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Bob Costas Sandusky NBC interview: Transcript

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TRANSCRIPT: "ROCK CENTER WITH BRIAN WILLIAMS" BOB COSTAS, JERRY SANDUSKY AND JOE AMENDOLA


Sandusky Breaks His Silence in an Exclusive Interview


New York, NY - November 14, 2011 - In an exclusive interview with Bob Costas for NBC's "Rock Center with Brian Williams," former Penn State coach Jerry Sandusky speaks for the first time. Sandusky spoke to Costas via phone, his attorney Joe Amendola was in studio.

The full transcript is below; the complete video is online at rockcenterNBC.com.

MANDATORY CREDIT: NBC News "Rock Center with Brian Williams"
November 14, 2011

BOB COSTAS:
Mr. Sandusky, there's a 40-count indictment. The grand jury report contains specific detail. There are multiple accusers, multiple eyewitnesses to various aspects of the abuse. A reasonable person says where there's this much smoke, there must be plenty of fire. What do you say?

JERRY SANDUSKY:
I say that I am innocent of those charges.

BOB COSTAS:
Innocent? Completely innocent and falsely accused in every aspect?

JERRY SANDUSKY:
Well I could say that, you know, I have done some of those things. I have horsed around with kids. I have showered after workouts. I have hugged them and I have touched their leg. Without intent of sexual contact. But - so if you look at it that way - there are things that wouldn't - you know, would be accurate.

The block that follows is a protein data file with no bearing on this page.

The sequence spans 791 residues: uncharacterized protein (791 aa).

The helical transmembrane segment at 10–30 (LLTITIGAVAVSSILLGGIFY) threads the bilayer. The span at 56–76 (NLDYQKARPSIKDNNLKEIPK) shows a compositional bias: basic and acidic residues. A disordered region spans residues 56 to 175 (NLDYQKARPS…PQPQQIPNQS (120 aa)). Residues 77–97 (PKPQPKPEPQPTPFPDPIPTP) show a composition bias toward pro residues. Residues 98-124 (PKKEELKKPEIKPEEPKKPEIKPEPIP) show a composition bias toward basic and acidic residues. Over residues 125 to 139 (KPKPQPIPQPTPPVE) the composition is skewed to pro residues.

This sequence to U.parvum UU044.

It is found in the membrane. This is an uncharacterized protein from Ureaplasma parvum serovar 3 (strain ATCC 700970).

BOB COSTAS:
Are you denying that you had any inappropriate sexual contact with any of these underage boys?

JERRY SANDUSKY:
Yes, I-- yes I am.

BOB COSTAS:
Never touched their genitals? Never engaged in oral sex?

JERRY SANDUSKY:
Right.

BOB COSTAS:
What about Mike McQueary, the grad assistant who in 2002 walked into the shower where he says in specific detail that you were forcibly raping a boy who appeared to be ten or 11 years old? That his hands were up against the shower wall and he heard rhythmic slap, slap, slapping sounds and he described that as a rape?

JERRY SANDUSKY:
I would say that that's false.

BOB COSTAS:
What would be his motive to lie?

JERRY SANDUSKY:
You'd have to ask him that.

BOB COSTAS:
What did happen in the shower the night that Mike McQueary happened upon you and the young boy?

JERRY SANDUSKY:
Okay, we-- we were showing and-- and horsing around. And he actually turned all the showers on and was-- actually sliding-- across the-- the floor. And we were-- as I recall possibly like snapping a towel, horseplay.

BOB COSTAS:
In 1998, a mother confronts you about taking a shower with her son and inappropriately touching him. Two detectives eavesdrop on a conversation with you, and you admit that maybe your private parts touched her son. What happened there?

JERRY SANDUSKY: